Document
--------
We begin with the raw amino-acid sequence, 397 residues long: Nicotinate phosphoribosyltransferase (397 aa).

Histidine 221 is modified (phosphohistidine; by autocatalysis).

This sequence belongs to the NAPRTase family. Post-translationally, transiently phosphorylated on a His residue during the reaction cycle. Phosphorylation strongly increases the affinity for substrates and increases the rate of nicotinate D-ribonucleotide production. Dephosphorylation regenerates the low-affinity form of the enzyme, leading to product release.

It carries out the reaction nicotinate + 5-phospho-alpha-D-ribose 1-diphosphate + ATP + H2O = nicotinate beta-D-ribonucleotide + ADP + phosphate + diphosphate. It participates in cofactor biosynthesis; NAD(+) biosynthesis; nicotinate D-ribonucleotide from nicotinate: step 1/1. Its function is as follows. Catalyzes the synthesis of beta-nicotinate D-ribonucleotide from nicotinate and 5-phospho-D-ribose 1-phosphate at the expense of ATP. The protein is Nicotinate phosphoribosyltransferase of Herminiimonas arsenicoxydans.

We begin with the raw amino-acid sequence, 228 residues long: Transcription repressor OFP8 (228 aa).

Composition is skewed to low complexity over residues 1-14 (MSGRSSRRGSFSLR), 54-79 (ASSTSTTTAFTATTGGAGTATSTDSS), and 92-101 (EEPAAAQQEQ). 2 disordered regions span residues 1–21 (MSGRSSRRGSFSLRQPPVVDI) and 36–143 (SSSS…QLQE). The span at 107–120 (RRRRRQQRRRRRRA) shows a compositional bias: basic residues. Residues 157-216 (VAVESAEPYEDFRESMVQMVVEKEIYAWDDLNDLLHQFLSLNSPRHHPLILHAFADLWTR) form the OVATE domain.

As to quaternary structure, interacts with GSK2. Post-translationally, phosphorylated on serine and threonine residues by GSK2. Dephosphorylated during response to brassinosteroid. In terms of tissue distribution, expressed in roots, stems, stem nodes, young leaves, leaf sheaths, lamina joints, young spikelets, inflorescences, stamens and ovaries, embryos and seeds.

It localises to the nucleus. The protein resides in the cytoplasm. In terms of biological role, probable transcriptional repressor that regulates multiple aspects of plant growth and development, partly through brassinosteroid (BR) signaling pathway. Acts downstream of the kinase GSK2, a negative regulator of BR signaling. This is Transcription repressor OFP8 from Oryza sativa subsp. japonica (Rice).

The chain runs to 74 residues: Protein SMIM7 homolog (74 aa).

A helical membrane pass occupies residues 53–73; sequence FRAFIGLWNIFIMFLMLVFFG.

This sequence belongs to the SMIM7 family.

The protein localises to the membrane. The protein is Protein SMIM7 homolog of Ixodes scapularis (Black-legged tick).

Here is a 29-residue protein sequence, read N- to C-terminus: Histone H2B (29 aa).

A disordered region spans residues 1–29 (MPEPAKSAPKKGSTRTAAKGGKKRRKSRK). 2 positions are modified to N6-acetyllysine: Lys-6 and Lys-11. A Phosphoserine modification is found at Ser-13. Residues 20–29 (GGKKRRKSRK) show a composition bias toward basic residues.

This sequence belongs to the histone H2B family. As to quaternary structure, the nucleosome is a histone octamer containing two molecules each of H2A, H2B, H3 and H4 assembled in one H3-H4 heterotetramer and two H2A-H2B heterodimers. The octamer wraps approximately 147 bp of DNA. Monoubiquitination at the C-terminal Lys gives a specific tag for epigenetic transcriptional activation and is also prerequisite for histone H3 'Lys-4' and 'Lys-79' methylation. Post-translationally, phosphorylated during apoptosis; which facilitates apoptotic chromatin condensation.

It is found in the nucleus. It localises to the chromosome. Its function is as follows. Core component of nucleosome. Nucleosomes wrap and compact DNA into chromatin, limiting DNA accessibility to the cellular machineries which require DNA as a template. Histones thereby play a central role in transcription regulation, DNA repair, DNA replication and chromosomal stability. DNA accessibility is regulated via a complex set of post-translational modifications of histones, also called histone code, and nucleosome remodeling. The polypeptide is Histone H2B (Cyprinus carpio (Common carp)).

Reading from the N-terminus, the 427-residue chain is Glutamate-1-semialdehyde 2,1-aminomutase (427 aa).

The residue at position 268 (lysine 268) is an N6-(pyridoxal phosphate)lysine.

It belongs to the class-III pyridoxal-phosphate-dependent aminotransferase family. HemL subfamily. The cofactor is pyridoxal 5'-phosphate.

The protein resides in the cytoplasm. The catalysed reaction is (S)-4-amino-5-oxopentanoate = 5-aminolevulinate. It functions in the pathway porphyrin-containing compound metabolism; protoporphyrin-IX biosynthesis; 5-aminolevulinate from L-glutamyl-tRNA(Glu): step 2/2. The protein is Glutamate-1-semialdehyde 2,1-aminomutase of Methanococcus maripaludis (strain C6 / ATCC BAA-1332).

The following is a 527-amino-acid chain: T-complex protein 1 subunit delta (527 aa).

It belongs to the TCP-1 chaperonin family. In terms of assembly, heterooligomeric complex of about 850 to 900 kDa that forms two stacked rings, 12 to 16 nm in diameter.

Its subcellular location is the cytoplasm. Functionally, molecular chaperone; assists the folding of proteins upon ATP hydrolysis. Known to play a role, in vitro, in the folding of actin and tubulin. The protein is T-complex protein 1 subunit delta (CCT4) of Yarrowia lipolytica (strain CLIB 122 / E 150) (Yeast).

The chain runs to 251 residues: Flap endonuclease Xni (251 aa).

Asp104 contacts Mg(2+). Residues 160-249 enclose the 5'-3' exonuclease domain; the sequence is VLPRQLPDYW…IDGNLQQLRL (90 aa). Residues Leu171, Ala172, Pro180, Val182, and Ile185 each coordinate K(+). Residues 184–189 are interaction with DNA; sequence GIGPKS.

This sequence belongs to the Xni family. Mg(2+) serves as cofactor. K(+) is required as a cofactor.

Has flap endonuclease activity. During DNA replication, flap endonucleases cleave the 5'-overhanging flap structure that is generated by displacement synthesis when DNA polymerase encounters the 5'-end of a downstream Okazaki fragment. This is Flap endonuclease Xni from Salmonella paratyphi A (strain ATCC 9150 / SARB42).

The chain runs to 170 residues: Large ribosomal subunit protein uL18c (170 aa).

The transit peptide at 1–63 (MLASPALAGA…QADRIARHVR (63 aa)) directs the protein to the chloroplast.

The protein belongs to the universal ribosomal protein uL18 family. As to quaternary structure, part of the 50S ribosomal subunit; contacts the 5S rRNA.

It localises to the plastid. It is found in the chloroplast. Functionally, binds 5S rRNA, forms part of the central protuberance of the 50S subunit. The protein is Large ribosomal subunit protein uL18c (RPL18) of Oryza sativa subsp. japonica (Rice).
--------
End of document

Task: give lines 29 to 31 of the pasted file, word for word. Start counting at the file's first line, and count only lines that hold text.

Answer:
The transit peptide at 1–63 (MLASPALAGA…QADRIARHVR (63 aa)) directs the protein to the chloroplast.

The protein belongs to the universal ribosomal protein uL18 family. As to quaternary structure, part of the 50S ribosomal subunit; contacts the 5S rRNA.

It localises to the plastid. It is found in the chloroplast. Functionally, binds 5S rRNA, forms part of the central protuberance of the 50S subunit. The protein is Large ribosomal subunit protein uL18c (RPL18) of Oryza sativa subsp. japonica (Rice).